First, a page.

#172) 2001: A Space Odyssey (1968)

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#172) 2001: A Space Odyssey (1968)

OR “You Say You Want An Evolution”

Directed by Stanley Kubrick

Written by Kubrick and Arthur C. Clarke. Kinda sorta but not really based on the short story “The Sentinel” by Clarke.

Class of 1991

The Plot: A monolith. Ape-men. “Also Sprach Zarathustra”. The greatest jump cut ever. “The Blue Danube Waltz”. A mission to Jupiter. A supercomputer that has never made an error. Pod bay doors. A trip to the edge of the universe. A star child. “2001” defies plot.

Why It Matters: The NFR calls it the film that “pushed the envelope of narrative and special effects to create an introspective look at technology and humanity.” And of course there’s an essay, this time by film critic James Verniere.

But Does It Really?: Oh I can’t touch this one. Clarke lays the foundation with some astute and provoking (and ultimately quite accurate) future theory, and Kubrick runs with it, showcasing his detailed vision, some of the best repurposed classic music choices, and one of filmdom’s most unique and terrifying villains. Kubrick is no dummy; he knows that film succeeds as a visual medium. He keeps the dialogue to a minimum, leaves a lot of the film open to interpretation (while still maintaining his own clear vision), and presents us with some of the best visuals ever presented on screen. This film is an experience, arguably the film experience. You don’t watch “2001”; you let it wash over you, allowing the images and ideas to stay with you and challenge your viewpoint long after the film is over. “2001” is an undisputed classic, and the ripple effect is still going strong 50 years later.

Everybody Gets One: Co-writer Arthur C. Clarke, as well as most of the cast. Keir Dullea and Gary Lockwood are still with us at the time of this writing and more than happy to discuss their experience on the film. The more private Douglas Rain resides in retirement in his native Canada.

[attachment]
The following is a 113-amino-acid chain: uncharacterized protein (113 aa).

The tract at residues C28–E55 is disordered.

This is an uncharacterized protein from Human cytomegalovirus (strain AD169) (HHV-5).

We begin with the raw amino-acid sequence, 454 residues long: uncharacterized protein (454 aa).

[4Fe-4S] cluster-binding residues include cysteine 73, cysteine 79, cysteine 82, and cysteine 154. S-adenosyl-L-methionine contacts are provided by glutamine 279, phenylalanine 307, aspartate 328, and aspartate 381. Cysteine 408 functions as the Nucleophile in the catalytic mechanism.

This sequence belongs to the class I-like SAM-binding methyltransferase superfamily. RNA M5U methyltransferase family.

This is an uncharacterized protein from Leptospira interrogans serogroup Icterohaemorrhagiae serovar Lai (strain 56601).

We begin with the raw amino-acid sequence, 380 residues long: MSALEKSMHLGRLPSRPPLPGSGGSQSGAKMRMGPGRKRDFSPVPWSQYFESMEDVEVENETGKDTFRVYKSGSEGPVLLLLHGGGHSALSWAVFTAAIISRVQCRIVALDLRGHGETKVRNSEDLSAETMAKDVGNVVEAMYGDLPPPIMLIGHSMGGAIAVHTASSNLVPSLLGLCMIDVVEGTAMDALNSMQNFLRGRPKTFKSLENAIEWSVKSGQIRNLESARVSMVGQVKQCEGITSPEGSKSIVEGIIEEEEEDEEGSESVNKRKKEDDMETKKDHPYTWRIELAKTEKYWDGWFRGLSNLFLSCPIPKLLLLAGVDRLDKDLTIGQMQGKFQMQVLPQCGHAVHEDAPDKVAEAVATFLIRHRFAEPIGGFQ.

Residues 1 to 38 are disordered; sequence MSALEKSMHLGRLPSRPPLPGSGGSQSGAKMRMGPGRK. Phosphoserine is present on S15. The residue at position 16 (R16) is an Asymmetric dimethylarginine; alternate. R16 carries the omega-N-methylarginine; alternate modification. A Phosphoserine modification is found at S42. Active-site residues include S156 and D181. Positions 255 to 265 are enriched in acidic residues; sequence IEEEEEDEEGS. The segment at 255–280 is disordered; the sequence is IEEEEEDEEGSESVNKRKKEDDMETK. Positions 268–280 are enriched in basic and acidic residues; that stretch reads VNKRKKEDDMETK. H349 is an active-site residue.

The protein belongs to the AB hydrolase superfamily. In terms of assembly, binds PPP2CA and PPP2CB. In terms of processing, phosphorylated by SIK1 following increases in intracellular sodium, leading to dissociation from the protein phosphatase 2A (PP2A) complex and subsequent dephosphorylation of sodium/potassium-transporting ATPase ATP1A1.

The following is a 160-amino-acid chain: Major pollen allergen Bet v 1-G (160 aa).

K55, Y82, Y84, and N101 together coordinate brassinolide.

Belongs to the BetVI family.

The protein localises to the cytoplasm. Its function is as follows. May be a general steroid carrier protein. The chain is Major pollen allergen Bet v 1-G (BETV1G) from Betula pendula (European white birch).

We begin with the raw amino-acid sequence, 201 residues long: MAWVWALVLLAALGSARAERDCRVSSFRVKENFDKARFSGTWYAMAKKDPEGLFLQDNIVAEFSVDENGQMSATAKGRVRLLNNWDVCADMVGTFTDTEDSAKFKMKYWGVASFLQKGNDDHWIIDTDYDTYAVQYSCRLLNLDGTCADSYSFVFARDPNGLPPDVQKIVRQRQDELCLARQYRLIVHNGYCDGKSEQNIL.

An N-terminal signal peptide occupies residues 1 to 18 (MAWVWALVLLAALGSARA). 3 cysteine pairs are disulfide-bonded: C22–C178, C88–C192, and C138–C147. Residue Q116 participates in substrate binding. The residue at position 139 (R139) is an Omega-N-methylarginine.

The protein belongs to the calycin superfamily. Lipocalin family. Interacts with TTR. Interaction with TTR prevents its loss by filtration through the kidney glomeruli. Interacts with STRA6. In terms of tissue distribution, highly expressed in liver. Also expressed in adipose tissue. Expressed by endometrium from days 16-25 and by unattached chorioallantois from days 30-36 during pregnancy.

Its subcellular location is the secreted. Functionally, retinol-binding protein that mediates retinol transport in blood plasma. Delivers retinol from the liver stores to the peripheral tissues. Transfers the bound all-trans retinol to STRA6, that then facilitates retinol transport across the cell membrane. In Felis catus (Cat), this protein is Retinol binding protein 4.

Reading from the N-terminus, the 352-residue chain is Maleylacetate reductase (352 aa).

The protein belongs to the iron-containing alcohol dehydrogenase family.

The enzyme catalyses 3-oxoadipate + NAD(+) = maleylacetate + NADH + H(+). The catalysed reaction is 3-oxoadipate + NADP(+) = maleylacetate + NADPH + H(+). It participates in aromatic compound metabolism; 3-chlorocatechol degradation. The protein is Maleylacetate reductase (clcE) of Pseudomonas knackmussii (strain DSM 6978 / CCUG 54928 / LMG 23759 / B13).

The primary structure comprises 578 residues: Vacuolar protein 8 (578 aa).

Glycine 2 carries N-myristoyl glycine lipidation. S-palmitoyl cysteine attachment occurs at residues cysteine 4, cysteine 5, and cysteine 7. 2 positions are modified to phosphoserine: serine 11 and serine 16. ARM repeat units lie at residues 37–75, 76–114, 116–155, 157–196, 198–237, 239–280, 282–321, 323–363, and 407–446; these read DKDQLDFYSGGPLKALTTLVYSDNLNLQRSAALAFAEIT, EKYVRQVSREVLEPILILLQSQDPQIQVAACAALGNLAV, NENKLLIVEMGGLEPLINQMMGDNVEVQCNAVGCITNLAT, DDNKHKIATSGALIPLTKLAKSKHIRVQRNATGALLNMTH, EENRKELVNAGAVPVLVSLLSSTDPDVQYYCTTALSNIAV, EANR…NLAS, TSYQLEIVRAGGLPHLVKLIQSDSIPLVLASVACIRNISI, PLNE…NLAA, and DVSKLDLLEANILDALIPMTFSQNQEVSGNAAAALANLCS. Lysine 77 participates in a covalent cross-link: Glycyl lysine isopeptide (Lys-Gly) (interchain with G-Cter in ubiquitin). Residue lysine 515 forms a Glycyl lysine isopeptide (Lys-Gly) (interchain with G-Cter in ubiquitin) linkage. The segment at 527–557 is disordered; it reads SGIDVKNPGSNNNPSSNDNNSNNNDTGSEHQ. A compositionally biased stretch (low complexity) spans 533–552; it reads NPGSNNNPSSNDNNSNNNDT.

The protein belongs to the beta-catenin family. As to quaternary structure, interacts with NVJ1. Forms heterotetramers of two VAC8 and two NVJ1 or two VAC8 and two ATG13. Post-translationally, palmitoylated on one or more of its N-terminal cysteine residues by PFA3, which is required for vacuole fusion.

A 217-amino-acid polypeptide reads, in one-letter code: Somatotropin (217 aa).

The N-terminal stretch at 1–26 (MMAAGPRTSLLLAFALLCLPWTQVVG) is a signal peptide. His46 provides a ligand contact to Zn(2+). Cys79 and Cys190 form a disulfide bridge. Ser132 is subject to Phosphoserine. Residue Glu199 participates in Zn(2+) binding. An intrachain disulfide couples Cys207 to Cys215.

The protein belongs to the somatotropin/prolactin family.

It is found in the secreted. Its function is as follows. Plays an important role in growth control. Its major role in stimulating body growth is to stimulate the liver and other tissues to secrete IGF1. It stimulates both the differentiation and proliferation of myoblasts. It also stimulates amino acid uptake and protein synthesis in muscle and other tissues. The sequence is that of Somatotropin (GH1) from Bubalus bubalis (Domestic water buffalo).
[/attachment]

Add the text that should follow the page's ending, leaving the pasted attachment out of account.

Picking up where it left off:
Seriously, Oscars?: How much time do you have?

For starters, “2001” divided critics during its initial run, but did eventually find box office success with the counterculture youth, so its status as a classic wasn’t solidified when the Oscars rolled around. The film received four nominations, but NOT Best Picture (because “Funny Girl”, you guys!). Kubrick lost Director to overdue veteran Carol Reed for “Oliver!”, and Kubrick and Clarke lost Original Screenplay to Mel Brooks’ “The Producers” – perhaps Oscar’s most extreme case of “Apples v. Oranges”. The film did, however, win for Visual Effects. Due to unnecessarily restrictive eligibility guidelines, the statuette was awarded to Stanley Kubrick, credited as the “Effects Designer”, though he was not one of the four credited effect supervisors. This win – Kubrick’s sole career Oscar – resulted in a revision of the category’s eligibility policy.

Other notes

  • The film was developed concurrently with the novel, hence its inclusion in the Original Screenplay category. The simultaneous writing led to some slight differences between the novel and the film, primarily the novel filling in some of the film’s story gaps.
  • Did I just watch a stuntman in an ape suit get attacked by a leopard?